Arab League chief Nabil Elaraby told the ministers he was proposing a new joint Arab-UN monitoring team to Syria, an idea he has already proposed to the UN secretary-general. That plan has drawn only lukewarm support from diplomats in New York.
Syrian state media: Gunmen assassinate army general in Damascus
By Associated Press, February 11, 6:10 AM
BEIRUT — Gunmen assassinated an army general in Damascus on Saturday in the first killing of a high ranking military officer in the Syrian capital since the uprising against President Bashar Assad’s regime began in March, the state-run news agency said.
SANA said three gunmen opened fire at Brig. Gen. Issa al-Khouli in the morning as he left his home in the Damascus neighborhood of Rukn-Eddine. Al-Khouli was a doctor and the chief of a military hospital in the capital. No one claimed responsibility for the killing.
Ehsani writes: “Egypt stocks largest rise globally in jan 2012. They were up 28 percent. I guess salafists are not so bad for business after all.
Journalist accompanied rebels
The American journalist Clarissa Ward has accompanied a group of rebels in an attack on a checkpoint:
In normal life, they are farmers or ordinary workers – many are young and inexperienced military – as well as Fouad. The 23-year-old mechanic. Now he’s fighting on the front line. “You’re surrounded,” says the rebel leader at the checkpoints. “Come out and join us!” The answer: shots.
Determined to take the post, the rebels pull a hand grenade. Suddenly, the advance is stopped abruptly: Fouad has been hit. They desperately try to get him out of the firing line. The assault fails. Now they are fighting for Fouads life. But when they arrived at the hospital, he is dead – just like many other fighters who are there taken to. “The Arab honor is not there anymore,” said a rebel and does Assad responsible for this. “He’s a dog,” complained one woman. “Assad is nothing more than a dog!”
As night falls, the families come to mourn their fathers, sons and brothers. Then, under cover of darkness, they carry the dead to the grave.
Aleppo bears the brunt in another day of carnage and defiance
By Alastair Beach, Saturday 11 February 2012
At least 28 people were killed when two explosions ripped through state security buildings in Aleppo yesterday, widening Syria’s conflict to a regime stronghold which has so far escaped major unrest.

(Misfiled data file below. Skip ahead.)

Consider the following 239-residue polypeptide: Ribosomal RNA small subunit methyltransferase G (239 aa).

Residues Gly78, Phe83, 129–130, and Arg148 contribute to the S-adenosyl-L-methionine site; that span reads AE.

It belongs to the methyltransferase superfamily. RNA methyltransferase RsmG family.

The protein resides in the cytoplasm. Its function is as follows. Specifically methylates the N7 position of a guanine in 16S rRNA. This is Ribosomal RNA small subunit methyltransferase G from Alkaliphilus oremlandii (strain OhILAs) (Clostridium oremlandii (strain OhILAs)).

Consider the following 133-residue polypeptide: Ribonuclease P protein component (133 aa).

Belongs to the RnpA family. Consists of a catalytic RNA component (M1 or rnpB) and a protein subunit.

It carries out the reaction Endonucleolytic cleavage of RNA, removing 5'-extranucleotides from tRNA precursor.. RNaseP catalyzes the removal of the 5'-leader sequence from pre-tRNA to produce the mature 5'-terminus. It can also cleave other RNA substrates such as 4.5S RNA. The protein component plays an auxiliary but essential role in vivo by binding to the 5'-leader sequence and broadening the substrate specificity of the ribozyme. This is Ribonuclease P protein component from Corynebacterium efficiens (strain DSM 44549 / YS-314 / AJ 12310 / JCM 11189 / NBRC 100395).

One of the blasts tore through a street outside the city’s Military Intelligence Directorate. Footage broadcast by state television showed rubble strewn over the road and five corpses lying under blankets to one side of the street.
According to a state TV presenter, who was filmed crying as the footage was beamed back, a number of children playing in a nearby park were killed in the attack. It was not possible to confirm the account.
The second blast hit a police headquarters in another part of the city. State media said at least 175 people were injured in the explosion.
The government blamed the blasts, the first since three similar attacks hit Damascus in December and January, killing dozens, on “terrorists”. Opposition figures, however, accused the Baathist regime of staging the incidents to try to undermine the opposition.
For Iraqis, Aid to Rebels in Syria Repays a Debt
By TIM ARANGO and DURAID ADNAN
FALLUJA, Iraq — Not so long ago, Syrians worked to send weapons and fighters into Iraq to help Sunnis fighting a sectarian conflict; suddenly, it is the other way around.
A belated celebration of the Prophet Muhammad’s birthday on the outskirts of this western Iraqi city on Saturday quickly took on the trappings of a rally for Syria’s rebels. Young boys waved the old green, black and white flag Syria adopted in the 1930s after declaring independence from the French. Others collected money to send aid and weapons to the fighters opposing President Bashar al-Assad’s government across the border.
“I wish I could go there with my gun and fight,” said Sheik Hamid al-Hais, a tribal leader interviewed at his compound in Ramadi, the capital of Anbar Province.
It is increasingly clear that Syria’s sectarian war is becoming the regional conflict that analysts have long feared. The rush of recent events — including bombings and assassinations in Damascus and Aleppo, and intensifying violence in northern Lebanon coming directly out of the sectarian hostilities in Syria — suggest that the Assad government now also faces antagonists across its borders.
Like Iraq and Afghanistan before it, analysts say, Syria is likely to become the training ground for a new era of international conflict, and jihadists are already signing up. This weekend, Al Qaeda’s ideological leadership and, more troublingly, the more mainstream Jordanian branch of the Muslim Brotherhood, called for jihadists around the world to fight Mr. Assad’s government.